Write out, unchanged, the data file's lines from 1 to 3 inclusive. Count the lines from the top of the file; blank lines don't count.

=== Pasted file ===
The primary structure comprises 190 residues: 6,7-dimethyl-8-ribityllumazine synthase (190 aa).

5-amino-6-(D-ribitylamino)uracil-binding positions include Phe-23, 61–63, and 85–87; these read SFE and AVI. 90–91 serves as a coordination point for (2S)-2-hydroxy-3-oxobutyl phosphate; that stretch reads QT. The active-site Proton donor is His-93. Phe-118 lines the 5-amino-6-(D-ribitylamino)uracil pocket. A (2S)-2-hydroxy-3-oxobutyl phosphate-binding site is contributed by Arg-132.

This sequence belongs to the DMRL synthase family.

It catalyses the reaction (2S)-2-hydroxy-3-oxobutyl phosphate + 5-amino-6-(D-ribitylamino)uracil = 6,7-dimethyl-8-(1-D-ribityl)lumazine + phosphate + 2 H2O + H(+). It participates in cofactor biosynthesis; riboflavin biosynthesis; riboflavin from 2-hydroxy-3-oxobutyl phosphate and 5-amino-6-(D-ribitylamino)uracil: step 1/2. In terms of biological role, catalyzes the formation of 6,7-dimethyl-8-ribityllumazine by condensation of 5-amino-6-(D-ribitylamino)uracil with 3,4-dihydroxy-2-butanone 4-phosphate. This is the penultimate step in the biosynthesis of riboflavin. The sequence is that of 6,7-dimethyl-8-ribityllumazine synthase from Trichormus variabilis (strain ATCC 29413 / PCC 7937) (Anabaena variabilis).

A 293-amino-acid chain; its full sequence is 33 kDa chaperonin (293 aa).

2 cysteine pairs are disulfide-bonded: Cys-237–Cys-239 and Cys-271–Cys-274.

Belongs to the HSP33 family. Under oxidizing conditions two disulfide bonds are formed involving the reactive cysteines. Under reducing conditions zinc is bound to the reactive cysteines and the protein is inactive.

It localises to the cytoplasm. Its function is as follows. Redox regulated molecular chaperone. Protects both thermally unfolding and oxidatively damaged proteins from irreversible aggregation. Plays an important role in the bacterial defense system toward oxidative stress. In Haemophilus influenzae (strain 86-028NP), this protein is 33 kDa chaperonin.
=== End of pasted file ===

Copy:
The primary structure comprises 190 residues: 6,7-dimethyl-8-ribityllumazine synthase (190 aa).

5-amino-6-(D-ribitylamino)uracil-binding positions include Phe-23, 61–63, and 85–87; these read SFE and AVI. 90–91 serves as a coordination point for (2S)-2-hydroxy-3-oxobutyl phosphate; that stretch reads QT. The active-site Proton donor is His-93. Phe-118 lines the 5-amino-6-(D-ribitylamino)uracil pocket. A (2S)-2-hydroxy-3-oxobutyl phosphate-binding site is contributed by Arg-132.

This sequence belongs to the DMRL synthase family.